In August, his freedom was granted, but the source of his basic income—the sweet wines monopoly—was not renewed. His situation had become desperate,and he shifted "from sorrow and repentance to rage and rebellion." In early 1601, he began to fortify York House and gather his followers. On the morning of 8 February, he marched out of York House with a party of nobles and gentlemen (some later involved in the 1605 Gunpowder Plot) and entered the city of London in an attempt to force an audience with the Queen. Cecil immediately had him proclaimed a traitor. Finding no support among the Londoners, Essex retreated from the city, and surrendered after the Crown forces besieged York House.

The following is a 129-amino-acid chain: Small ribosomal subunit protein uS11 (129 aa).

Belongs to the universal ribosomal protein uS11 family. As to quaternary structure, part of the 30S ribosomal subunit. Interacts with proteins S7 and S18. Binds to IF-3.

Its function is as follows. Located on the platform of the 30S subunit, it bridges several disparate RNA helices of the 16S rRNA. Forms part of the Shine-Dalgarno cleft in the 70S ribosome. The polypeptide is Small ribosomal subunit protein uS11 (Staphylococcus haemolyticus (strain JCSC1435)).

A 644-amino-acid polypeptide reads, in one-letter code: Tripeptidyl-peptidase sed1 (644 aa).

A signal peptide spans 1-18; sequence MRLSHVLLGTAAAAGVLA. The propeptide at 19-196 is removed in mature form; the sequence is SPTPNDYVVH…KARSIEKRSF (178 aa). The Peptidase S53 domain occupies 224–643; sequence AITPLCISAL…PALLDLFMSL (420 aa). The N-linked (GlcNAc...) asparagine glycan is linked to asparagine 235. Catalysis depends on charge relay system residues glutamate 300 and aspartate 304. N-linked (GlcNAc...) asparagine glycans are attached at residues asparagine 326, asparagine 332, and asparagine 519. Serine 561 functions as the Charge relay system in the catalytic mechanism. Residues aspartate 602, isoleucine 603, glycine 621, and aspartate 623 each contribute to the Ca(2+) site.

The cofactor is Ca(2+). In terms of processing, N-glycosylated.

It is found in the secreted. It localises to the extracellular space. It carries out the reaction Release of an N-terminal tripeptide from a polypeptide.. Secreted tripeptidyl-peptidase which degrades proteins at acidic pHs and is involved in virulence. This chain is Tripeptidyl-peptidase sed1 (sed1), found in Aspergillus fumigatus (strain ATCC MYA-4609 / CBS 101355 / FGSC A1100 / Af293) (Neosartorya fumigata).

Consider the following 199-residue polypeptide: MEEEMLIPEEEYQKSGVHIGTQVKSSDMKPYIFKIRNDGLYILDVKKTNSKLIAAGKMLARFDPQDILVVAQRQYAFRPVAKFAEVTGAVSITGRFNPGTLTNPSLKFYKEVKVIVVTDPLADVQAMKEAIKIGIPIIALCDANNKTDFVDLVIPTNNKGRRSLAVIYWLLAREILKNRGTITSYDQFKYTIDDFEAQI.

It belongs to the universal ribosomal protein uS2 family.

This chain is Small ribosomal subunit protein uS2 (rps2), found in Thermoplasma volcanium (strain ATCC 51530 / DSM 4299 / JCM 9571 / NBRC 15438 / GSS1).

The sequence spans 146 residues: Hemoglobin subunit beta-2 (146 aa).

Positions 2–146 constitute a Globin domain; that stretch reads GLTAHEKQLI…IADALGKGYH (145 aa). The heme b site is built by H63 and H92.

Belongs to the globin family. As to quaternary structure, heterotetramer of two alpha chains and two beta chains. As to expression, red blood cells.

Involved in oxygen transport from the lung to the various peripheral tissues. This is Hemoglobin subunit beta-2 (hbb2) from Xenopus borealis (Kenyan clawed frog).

On 19 February 1601, Essex was tried before his peers on charges of treason. Part of the evidence showed that he was in favour of toleration of religious dissent. In his own evidence, he countered the charge of dealing with Catholics, swearing that "papists have been hired and suborned to witness against me." Essex also asserted that Cecil had stated that none in the world but the Infanta of Spain had right to the Crown of England, whereupon Cecil (who had been following the trial at a doorway concealed behind some tapestry) stepped out to make a dramatic denial, going down on his knees to give thanks to God for the opportunity. The witness whom Essex expected to confirm this allegation, his uncle William Knollys, was called and admitted there had once been read in Cecil’s presence a book treating such matters (possibly either The book of succession supposedly by an otherwise unknown R. Doleman but probably really by Robert Persons or A Conference about the Next Succession to the Crown of England explicitly mentioned to be by Parsons, in which a Catholic successor friendly to Spain was favored). Essex, however, denied he had heard Cecil make the statement. Thanking God again, Cecil expressed his gratitude that Essex was exposed as a traitor while he himself was found an honest man.